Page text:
A big part of the weirdness is that I don't really know how else to handle my hair. But even though I've decided to stop forking over hours (and hours and hours) of my time to sitting in hair salons, and goo-gobs of my money as well, I'm just sort of standing around confused. Ultimately, I'm probably going to keep visiting the salon until I can figure out how to take care of it myself on a much more regular basis.

So, here's my new hair journey. It feels rather risky and I'm not a risk-taker. At all. Maybe I'll go completely crazy and put some pictures up. Maybe.

9 comments:

Ink said...

Congrats on your decision! That's really exciting, the whole having-a-new-style thing. And the money and time you'll save? Priceless.

Re: your daughter, I that what you did was PERFECT.

Ink said...

I mean: I THINK that what you did...

Notorious Ph.D. said...

Ah. So this is the famous "hair plan." I have something similar, though I keep pushing it back: Since high school, I have dyed my dark brown hair a deep chestnut, which I love. But I'm nearly 40, and am finally starting to see one or two gray hairs once a month, rather than once a year. I don't want to be one of those "gray stripe" ladies, so I told myself that, when it started to really, really come in, I'd dye it back to its natural color, then let the gray grow in naturally.

I think I'm entering my last summer of redhead. So I'll be following your reactions to your own hair plan closely, so I can prepare myself for a big change after a lifetime of doing things one way.

At least I'll save a few bucks on treatments when the time comes.

evenshine said...

I always wanted the quirky, corkscrew curls that are so fetching and cute on black women. I would totally go with those. If I were black. Which I'm not, but as I sit here, I push a white-girl corkscrew out of my face....

Go for it, lady. And I, for one, would LOVE to see pics.

faemom said...

This is a fascinating post. Have you seen "Good Hair," the documentary by Chris Rock? It's all about what your post is about. I can't wait to hair all about your hair journey.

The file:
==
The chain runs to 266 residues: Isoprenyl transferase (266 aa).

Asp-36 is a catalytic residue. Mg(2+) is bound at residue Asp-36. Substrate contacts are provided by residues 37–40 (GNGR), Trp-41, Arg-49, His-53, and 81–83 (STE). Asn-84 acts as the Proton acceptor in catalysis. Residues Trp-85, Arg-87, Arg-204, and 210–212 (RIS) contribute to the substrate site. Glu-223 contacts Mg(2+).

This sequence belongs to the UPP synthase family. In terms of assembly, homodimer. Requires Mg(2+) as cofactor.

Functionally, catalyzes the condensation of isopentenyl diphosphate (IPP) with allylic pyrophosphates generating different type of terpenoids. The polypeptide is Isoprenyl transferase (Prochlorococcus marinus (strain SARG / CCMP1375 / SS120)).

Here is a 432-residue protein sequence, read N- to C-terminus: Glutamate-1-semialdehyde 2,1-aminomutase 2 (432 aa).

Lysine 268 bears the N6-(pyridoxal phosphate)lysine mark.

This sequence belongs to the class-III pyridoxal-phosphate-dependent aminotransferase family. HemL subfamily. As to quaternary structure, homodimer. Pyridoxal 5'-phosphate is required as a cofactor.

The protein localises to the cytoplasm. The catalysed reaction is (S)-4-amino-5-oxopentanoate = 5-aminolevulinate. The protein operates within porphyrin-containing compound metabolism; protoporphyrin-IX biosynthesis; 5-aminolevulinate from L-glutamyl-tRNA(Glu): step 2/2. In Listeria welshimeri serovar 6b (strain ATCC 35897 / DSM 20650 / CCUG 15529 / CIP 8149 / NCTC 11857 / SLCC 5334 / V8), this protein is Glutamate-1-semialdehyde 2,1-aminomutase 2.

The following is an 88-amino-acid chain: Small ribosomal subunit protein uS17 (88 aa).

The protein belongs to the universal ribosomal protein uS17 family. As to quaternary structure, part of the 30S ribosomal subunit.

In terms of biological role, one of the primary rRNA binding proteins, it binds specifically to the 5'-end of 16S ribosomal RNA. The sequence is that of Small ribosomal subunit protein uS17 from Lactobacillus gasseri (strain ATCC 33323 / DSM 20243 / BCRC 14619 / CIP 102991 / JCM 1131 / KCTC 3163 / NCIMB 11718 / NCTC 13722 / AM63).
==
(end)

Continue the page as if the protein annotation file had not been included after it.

The Steel Magnolia said...

evenshine: If I can make that look work, I totally will. I think it's really cute, too. But I've already been warned that a whisper of humidity and it turns into a frizzy puff; The Babydoll's hair doubles in size after a day outside--and everybody knows that it NEVER gets humid in the South, right? :) We'll see.

faemom: I haven't seen Rock's film, but I've heard lots about it. I'm sure I'll see it soon enough, before I'm through figuring out my hair!

The Steel Magnolia said...

Ink and Notorious: I was sure that I responded to your comments already. Don't know where it went . . . . Anyway, thanks for the validation--I always need it! And NPhD--no turning back!

The Diva said...

faemom, "Good Hair" is hilarious--because it's true. I have never spent hundreds of dollars on a single purchase of hair, but if I sat down and added up the amount I have spent on weave in all, I would probably be so ashamed. Maybe.

Interestingly, I just saw some Indian hair in the store this weekend. It's great because you can wear it straight or you can wet it and wear it crinkly, wavy or in a corkscrew style (depending on the package you buy). I would have bought it but it was too short. But I'll watch and wait for longer versions.

Clearly, this hair issue is one that I can identify with, SM. I'm looking forward to your journey. And if it gets too much for you, there is no shame in weaves and wigs.

The Steel Magnolia said...

The Diva: Thanks girl! Us and our hair, huh?!